In March, nearly two million guns were purchased, according to an analysis conducted by the New York Times. It was the largest amount of guns sold in one month in the United States since January 2013. Though it’s uncertain why so many were purchased, public health experts have speculated that it was related to fears of the new coronavirus SARS-CoV-2.

Andrea Cabral, the former Sheriff of Suffolk County and Secretary of Public Safety, said the desire to own a firearm right now is a response to a lack of faith in the federal government to shepherd the nation through the pandemic. In a poll conducted by the Economist and YouGov, 57 percent of respondents said they thought the nation was not on the right course to combat the virus.

Cabral said this fear could lead to concerns about a possible breakdown in society, prompting some who would not have before to consider purchasing a firearm.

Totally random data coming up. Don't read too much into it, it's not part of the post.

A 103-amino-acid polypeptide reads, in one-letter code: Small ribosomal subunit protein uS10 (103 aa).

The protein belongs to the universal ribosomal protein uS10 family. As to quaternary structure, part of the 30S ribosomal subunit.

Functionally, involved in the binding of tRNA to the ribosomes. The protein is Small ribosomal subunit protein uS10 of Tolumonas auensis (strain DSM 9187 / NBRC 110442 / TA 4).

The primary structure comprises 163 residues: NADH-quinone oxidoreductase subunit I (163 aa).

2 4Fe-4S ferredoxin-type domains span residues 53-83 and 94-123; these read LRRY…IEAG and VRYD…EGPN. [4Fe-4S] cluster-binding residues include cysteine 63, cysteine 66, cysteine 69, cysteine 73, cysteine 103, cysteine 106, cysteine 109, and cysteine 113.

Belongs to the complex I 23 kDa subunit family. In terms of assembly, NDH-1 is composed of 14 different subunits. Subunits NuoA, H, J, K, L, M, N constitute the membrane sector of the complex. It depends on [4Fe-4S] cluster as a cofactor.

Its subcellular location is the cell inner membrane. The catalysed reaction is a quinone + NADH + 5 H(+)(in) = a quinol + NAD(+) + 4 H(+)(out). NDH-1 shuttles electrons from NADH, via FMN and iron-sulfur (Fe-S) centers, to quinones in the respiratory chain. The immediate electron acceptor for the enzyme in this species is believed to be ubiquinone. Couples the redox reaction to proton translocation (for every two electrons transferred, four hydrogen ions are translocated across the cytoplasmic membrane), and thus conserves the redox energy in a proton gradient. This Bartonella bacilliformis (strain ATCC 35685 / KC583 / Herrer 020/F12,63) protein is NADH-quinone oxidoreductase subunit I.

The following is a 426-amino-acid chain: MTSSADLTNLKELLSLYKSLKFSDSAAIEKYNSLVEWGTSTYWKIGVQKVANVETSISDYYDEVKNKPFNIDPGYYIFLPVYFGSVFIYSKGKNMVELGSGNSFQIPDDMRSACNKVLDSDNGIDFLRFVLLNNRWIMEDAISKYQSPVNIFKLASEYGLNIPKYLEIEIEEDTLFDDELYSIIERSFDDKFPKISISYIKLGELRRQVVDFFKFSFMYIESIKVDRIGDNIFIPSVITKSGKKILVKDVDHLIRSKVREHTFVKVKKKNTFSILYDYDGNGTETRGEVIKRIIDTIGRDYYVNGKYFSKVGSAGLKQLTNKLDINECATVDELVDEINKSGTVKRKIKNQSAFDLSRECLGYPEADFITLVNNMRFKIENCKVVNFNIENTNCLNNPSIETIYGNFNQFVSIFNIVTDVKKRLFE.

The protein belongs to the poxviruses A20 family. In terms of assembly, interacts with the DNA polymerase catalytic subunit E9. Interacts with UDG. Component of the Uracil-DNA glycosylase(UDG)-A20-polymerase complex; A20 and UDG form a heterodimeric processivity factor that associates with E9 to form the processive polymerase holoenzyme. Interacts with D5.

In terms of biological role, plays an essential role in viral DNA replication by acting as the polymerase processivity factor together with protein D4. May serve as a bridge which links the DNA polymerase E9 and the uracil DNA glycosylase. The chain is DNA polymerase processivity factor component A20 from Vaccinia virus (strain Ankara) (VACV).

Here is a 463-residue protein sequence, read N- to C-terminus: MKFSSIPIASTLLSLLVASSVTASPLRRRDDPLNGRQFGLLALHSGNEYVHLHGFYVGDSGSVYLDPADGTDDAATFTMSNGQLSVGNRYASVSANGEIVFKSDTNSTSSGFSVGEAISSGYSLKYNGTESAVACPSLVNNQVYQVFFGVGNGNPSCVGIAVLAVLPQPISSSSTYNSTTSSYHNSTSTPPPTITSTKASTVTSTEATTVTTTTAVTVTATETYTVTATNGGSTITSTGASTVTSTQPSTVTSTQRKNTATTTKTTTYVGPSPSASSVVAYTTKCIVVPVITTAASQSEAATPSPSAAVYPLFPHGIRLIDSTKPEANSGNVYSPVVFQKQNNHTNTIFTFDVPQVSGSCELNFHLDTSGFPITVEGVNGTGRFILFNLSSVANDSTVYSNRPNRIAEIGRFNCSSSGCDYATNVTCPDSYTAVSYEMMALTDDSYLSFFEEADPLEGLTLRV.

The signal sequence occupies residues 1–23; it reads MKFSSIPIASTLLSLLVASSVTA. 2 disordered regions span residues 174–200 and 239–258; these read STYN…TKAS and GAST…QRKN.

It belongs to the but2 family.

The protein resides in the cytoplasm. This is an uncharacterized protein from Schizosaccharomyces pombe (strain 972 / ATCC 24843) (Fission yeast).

“It really is, I think, a fear of what's ahead because we are so incredibly destabilized largely due to the complete inability of the Trump administration to actually run federal government,” Cabral said during an interview with Boston Public Radio on Thursday. “We’ve faced dire situations before. 9/11 didn’t necessarily make people run out, at least not in Massachusetts, and want to buy a firearm.

"There was clearly fear, and there was clearly a sense that we were a lot more vulnerable to terrorist attacks than perhaps many people thought, but the reaction wasn’t this.”

Cabral is the former Suffolk County Sheriff, former secretary of public safety, and CEO of Ascend